For Each strValue in arrList1
    If Not objDictionary.Exists(strValue) Then
        objDictionary.Add strValue, strValue
    End If
Next

As you can see, all we’re doing here is looping through the collection of values stored in the array arrList1. For each of these values we then use the Exists method to determine whether or not the value is already in the Dictionary:

If Not objDictionary.Exists(strValue) Then

Is that important? Well, it could be; after all, the Dictionary object won’t accept duplicate entries. Because the best way to avoid duplicate entries is to check each value before we add it to the Dictionary we use the following line of code to determine whether or not our Dictionary object already has an entry for a, the first item in arrList1:

If Not objDictionary.Exists(strValue) Then

Yes, we know: the syntax – If Not objDictionary.Exists(strValue) – is a little clumsy. But all we’re saying is this: let us know if you don’t have an entry for the letter a. If you already have a key named a that’s fine; we’ll just loop around and check the next item in the list. If you don’t have an a, then we’re going to use this line of code to add a to the Dictionary, setting both the Dictionary key and value to, well, a:

objDictionary.Add strValue, strValue

Note. What’s the difference between a Dictionary key and a value? Tsk, tsk, tsk: you haven’t been reading Sesame Script each month, have you?

When we’re all done our Dictionary will include the following items, which just happen to be the same items found in arrList1:

a
b
c
d
e
f

We’re now ready to start looping through the items in the second list (arrList2) and determine whether or not those items can be found in arrList1. To do that we set up another For Each loop, this one looping through the array arrList2:

For Each strValue2 in arrList2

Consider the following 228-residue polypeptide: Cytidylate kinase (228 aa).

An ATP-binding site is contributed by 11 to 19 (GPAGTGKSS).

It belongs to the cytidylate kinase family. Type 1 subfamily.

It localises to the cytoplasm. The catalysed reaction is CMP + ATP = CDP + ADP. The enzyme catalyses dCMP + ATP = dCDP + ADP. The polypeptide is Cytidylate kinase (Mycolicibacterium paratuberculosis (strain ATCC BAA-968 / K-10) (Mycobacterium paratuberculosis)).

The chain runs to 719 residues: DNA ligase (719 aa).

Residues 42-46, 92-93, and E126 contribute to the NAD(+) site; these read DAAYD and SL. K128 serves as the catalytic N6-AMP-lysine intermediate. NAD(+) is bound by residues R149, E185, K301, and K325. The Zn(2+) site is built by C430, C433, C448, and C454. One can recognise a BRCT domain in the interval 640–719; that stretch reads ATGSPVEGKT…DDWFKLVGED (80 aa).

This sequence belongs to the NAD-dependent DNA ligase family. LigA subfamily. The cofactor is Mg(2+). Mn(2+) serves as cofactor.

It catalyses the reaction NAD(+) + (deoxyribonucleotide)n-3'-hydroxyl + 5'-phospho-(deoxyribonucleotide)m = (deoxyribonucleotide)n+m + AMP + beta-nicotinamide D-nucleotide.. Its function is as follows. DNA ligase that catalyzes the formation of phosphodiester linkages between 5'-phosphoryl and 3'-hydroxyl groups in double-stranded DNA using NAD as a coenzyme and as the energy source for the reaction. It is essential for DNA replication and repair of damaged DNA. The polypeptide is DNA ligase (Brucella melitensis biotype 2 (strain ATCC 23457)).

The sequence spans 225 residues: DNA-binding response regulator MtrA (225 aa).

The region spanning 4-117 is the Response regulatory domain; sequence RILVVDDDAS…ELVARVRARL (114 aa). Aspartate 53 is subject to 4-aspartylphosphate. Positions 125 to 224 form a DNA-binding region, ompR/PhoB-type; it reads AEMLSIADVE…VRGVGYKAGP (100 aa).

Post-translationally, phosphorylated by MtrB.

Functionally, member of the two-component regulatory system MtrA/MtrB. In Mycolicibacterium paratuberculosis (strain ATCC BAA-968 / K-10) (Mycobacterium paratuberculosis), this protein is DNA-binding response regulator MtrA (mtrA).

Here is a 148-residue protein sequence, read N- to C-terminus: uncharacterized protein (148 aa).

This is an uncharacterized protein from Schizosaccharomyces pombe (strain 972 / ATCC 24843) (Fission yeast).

If Not objDictionary.Exists(strValue2) Then
        strNotFound = strNotFound & strValue2 & vbCrLf
    End If
Next

Nothing too fancy here, either. Again, we’re using the Exists method to determine whether or not the first value in arrList2 can be found in the Dictionary. As it turns out, the first value (a) actually does exist in the Dictionary. That means that a must also exist in arrList1, which, in turn, means we don’t care about it. (Remember, we’re only looking for items in arrList2 that aren’t in arrList1.) With that in mind, we loop around and try the next item in the list.

Eventually we’re going to run into an item – g – that isn’t in the Dictionary. That will trigger this line of code:

strNotFound = strNotFound & strValue2 & vbCrLf

Here we’re assigning a value to a variable named strNotFound. To be more precise, we’re assigning this variable its existing value (which, at the start of the script, is nothing) plus the value of the item we failed to find in the Dictionary (g) plus a carriage return-linefeed (vbCrLf). In other words, after failing to find g in the Dictionary, strNotFound will be equal to this:

g

We then loop around and try the next item in the list; that’s h, which doesn’t appear in the Dictionary either. We thus append this value and a carriage return-linefeed to the existing value of strNotFound, meaning strNotFound is now equal to this:

g
h

You get the idea. If there were more values in arrList2 we’d simply continue this process until we’ve tested for the existence of each and every one.

And then what happens, after we’ve tested each and every one of those values? This happens:

If strNotFound <> "" Then
    Wscript.Echo "Items in list 2 that are not in list 1:" & vbCrLf & strNotFound 
End If

Here we’re simply checking the value of strNotFound. If strNotFound is an empty string that means that all the values in arrList2 were found in arrList1; therefore, we don’t do anything. If strNotFound is not an empty string that means we found at least one value in arrList2 that doesn’t appear in arrList1. Consequently, we echo back a message similar to this:

Items in list 2 that are not in list 1:
g
h

Needless to say, g and h just happen to be the two items in list 2 that don’t appear in list 1. Pretty cool, huh?

We hope that helps, SS. And remember, there’s no such thing as a dumb question, not even the age-old query, “Does this dress make me look fat?” The truth is, that question isn’t dumb; what’s dumb would be giving an honest and thoughtful answer to that question. (Not that any of the Scripting Guys have ever done that, mind you.)